Oxford scientists develop COVID-19 antigen test that can diagnose in 5 minutes - Scientists at the University of Oxford have developed a rapid COVID-19 test capable of identifying the coronavirus in less than five minutes, Reuters reports.

The kit is an antigen test that is able to detect the coronavirus with great precision, as the Test leaders assure.

The university expects to begin product development of the test device in early 2021 and have an approved device available for distribution six months later.

Although this means that the test will not arrive until next year, it will be available for the winter of 2021 and experts assure that this type of measures will continue to be necessary, since society will continue to live with the virus.

The high cost of PCRs and the prospects that the coronavirus is here to stay have led governments, pharmacists and healthcare professionals to seek more simplified diagnostic methods that reduce costs, avoid system saturation and get results faster.

While PCR tests collect the genetic material of the coronavirus, antigen tests record the surface proteins of the virus. They are easier to detect, making tests faster and cheaper, and potentially available for use at home.

So far, doubts about its accuracy and sensitivity have limited the mass adoption of this type of tests and PCRs remain the diagnostic test recommended by health authorities to confirm or rule out the presence of coronavirus.

Oxford scientists develop COVID-19 antigen test

However, the urgency of countries to control outbreaks-especially after the start of the school year and the arrival of the flu season— and the development of better antigen tests are driving their demand worldwide.

In fact, recently the community of Madrid began to perform antigen tests to diagnose the coronavirus quickly thanks to the purchase of 2 million tests of this type from the Abbott company.

Their use is controversial, since antigen tests need a higher viral load to detect the presence of the virus, so they are less effective when the infection is more advanced.

However, some recent studies are starting to point out that subjecting people to this type of less sensitive but faster tests about twice a week is more effective at controlling the spread of the virus than performing PCR once every fortnight, says Nature.

Countries such as India or the Philippines are already using antigen tests massively, as well as, for example, Italian airports. However, the official recommendation is that the results are always confirmed with a PCR test when possible.

Oxford scientists develop COVID-19 antigen test

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Coronavirus vaccines will arrive later than expected: the obstacles that have delayed each pharmacist's plans

The race to find a coronavirus vaccine becomes more urgent than ever as outbreaks again confine countries as they struggle to keep the economy afloat.

More than 190 candidates for the coronavirus vaccine are at some stage of testing, according to the World Health Organization. Of these, 42 are being evaluated in clinical studies, and 10 have reached the final stage of clinical trials.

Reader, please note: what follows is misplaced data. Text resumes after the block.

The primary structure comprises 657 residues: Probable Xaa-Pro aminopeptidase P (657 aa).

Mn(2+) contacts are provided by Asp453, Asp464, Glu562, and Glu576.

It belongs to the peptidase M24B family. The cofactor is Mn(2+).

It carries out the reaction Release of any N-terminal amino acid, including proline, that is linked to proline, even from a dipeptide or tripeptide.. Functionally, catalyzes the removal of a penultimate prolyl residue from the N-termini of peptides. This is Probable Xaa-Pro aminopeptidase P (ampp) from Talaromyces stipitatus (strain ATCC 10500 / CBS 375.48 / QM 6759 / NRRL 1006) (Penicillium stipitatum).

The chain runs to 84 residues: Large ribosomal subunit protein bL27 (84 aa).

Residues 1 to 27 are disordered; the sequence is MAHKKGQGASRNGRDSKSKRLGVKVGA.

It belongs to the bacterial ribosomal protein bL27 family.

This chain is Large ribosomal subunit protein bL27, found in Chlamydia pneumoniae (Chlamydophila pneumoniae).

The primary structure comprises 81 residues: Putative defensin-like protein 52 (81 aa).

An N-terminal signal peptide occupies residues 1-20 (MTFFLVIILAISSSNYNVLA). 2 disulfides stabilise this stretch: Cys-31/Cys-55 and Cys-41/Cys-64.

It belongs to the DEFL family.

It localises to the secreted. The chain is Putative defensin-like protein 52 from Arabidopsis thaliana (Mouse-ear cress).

Some vaccines had aroused great optimism-seen with skepticism by some experts early on-by ensuring that their candidates could be ready to receive an emergency clearance before the end of the year and begin to be distributed to at-risk groups.

However, deadlines have been called into question as pharmacists have struggled to complete their trials, encountered unexpected side effects and seen regulatory bodies toughen up criteria to avoid accusations of yielding to political pressure.

In fact, Guido Rasi, the executive director of the European Medicines Agency assures that the first coronavirus vaccines will arrive in the spring of next year. "It is very difficult, almost impossible, to have the vaccine by 2020. If all goes well, in the first months of 2021 there could be three vaccines approved by the EMA, " he says” according to the country.

These are the companies that expected to market their vaccine before the end of 2020 and have encountered unexpected challenges.

1 Modern

  • Results known so far: the company has made public the results of the first phase of the human trial, which reveal that it is safe and generates an immune response through antibodies.
  • Price of doses: the company has not yet put an official figure to its vaccine, but it has advanced that it values to market it with a price while the pandemic lasts and raise it afterwards. Biotech could be considering selling the dose for between 25 and 30 dollars (between 21 and 25 euros), as sources familiar with the matter have assured the Financial Times. Considering that two doses would be needed, that puts the final price of the modern vaccine between 50 and 60 dollars (between 42.6 and 51 euros).

2 AstraZeneca

  • Results known so far: the first data reveal that it induces immunity without serious side effects.
  • Price of doses: the economic details of the EC agreement with AstraZeneca have not transcended. The company has assured that it will sell at cost price and that the manufacture of each dose costs only a couple of dollars. According to statements collected by Reuters, the Italian health minister would have encrypted at 2,5 euros the cost of each dose.

3 Pfizer

  • Results known so far: the companies have reported that their solution has proven to be tolerated by the participants and less than 20% of the people who received it presented with mild to moderate fever.
  • Dose Price: the companies also do not give up profits and would have closed an agreement with the United States that places the price per dose at 19,50 dollars (about 16,5 euros), according to the Financial Times.

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